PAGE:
On July 4, 2018, Federal District Judge John A. Mendez granted a preliminarily injunction enjoining the State of California, Governor Brown, and Attorney General Becerra from enforcing parts of AB 450, the controversial new law that limited employer conduct when dealing with federal immigration enforcement. Specifically, the Judge stopped the enforcement of the California

In Kim v. Reins International California, Inc. (B278642, Cal. Ct. App., December 29, 2017), the Court of Appeal for the Second Appellate District addressed for the first time the question of whether an employee-plaintiff, who had settled and dismissed his individual claims under the Labor Code against his employer, was able to maintain a

In November 2017, the California Labor Commissioner’s office, Division of Labor Standards Enforcement (“DLSE”), published updated guidance on employer provided paid 10-minute rest breaks.  Specifically, the DLSE maintains that employees must be relieved of all duty during rest breaks, and now has taken the position that employees must be permitted to travel off-site during their

California has many requirements for the content of an employee wage statement, including this year’s new requirements for employees paid by a piece rate. Employees paid by piece rates must be separately compensated for rest and recovery periods and, where the employee does not earn at least minimum wage in addition to the piece rate, must be separately paid for non-productive time.  The amount of time for these periods, the applicable rates of pay, and gross wages for these periods is required to be on the wage statement. 
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The Los Angeles City Council voted 13-1 in favor of a proposed ordinance that would permit Los Angeles workers to earn at least six paid sick leave days annually. The new paid sick leave entitlement would double the mandatory minimum under California’s statewide paid sick leave law.

The proposed ordinance, which still needs to be drafted by the City Attorney’s Office before final approval, would take effect July 1, 2016. Businesses with 25 employees or fewer would have an additional year to comply with the new requirement.

In general, an employee would be entitled to the paid sick leave if, on or after July 1, 2016, the employee works in the City of Los Angeles for the same employer for 30 days or more within a year.  
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In Castro-Ramirez v. Dependable Highway Express, Inc., decided April 4, 2016, the California Court of Appeal for the Second Appellate District held California’s Fair Employment and Housing Act (FEHA) requires employers to provide reasonable accommodations to employees who are associated with a person with disabilities.

Plaintiff Luis Castro-Ramirez’s son was in need of a kidney transplant, required daily dialysis, and Ramirez was the only member of his family capable of operating the dialysis machine.  Ramirez drove a delivery truck for Dependable Highway Express, Inc. (DHE).  When he began his employment in 2010, he informed his supervisor that he needed to be assigned schedules that would permit him to be home in the evening to administer his son’s dialysis. 
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In 2004, California enacted the nation’s first paid family leave program, offering up to six weeks of paid leave to workers who need to care for a new baby or an ill family member.  The program was financed through disability insurance taxes paid by employees through payroll withholdings.  The 2004 program paid 55 percent of the employee’s wages, up to a set maximum of about $1,100 per week.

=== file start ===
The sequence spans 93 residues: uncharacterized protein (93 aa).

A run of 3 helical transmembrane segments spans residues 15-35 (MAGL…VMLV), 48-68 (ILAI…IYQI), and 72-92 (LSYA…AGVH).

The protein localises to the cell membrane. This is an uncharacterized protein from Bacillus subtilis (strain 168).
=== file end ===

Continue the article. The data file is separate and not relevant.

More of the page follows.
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On April 4, 2016, the California Supreme Court took a stand by issuing a long-awaited opinion in Kirby v. CVS Pharmacy, Inc.  The decision clarifies certain ambiguities in an employer’s obligation to provide suitable seating to employees.  At issue was a provision in California’s Wage Orders that requires employers to provide all employees “with suitable seats when the nature of the work reasonably permits the use of seats.”  The Court held that “nature of the work” refers to the task performed at a given location where the employee is claiming a right to a suitable seat, instead of a holistic approach.  The Court also adopted a “totality of the circumstances” test to assess whether a work location “reasonably permits” suitable seating.

Background

Kirby v. CVS Pharmacy, Inc. arises from a putative class actions filed by a cashier and bank teller. The plaintiffs alleged their employer violated the suitable seating provision in various California Wage Orders by failing to provide seats. The plaintiffs appealed unfavorable district court decisions to the Ninth Circuit Court of Appeals.  The Ninth Circuit requested clarification from the California Supreme Court on the proper interpretation of three areas of the suitable seating provision, including the meaning of “nature of work” and “reasonably permits,” and who bears the burden to show suitable seating is available.
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California’s unfriendly business environment took another unprecedented step this week, with Governor Jerry Brown raising the minimum wage to $15.00 per hour by 2022.  Governor Brown signed SB 3 into law on April 4, 2016. 

The new law annually increases the state minimum wage starting January 2017.  California’s minimum wage currently is $10.00 per hour.  California employers opposed the bill arguing the minimum wage increases will make it even more difficult for in-state producers to compete with out-of-state employers; employer advocacy groups also argued the bill will result in more employers leaving the state. 
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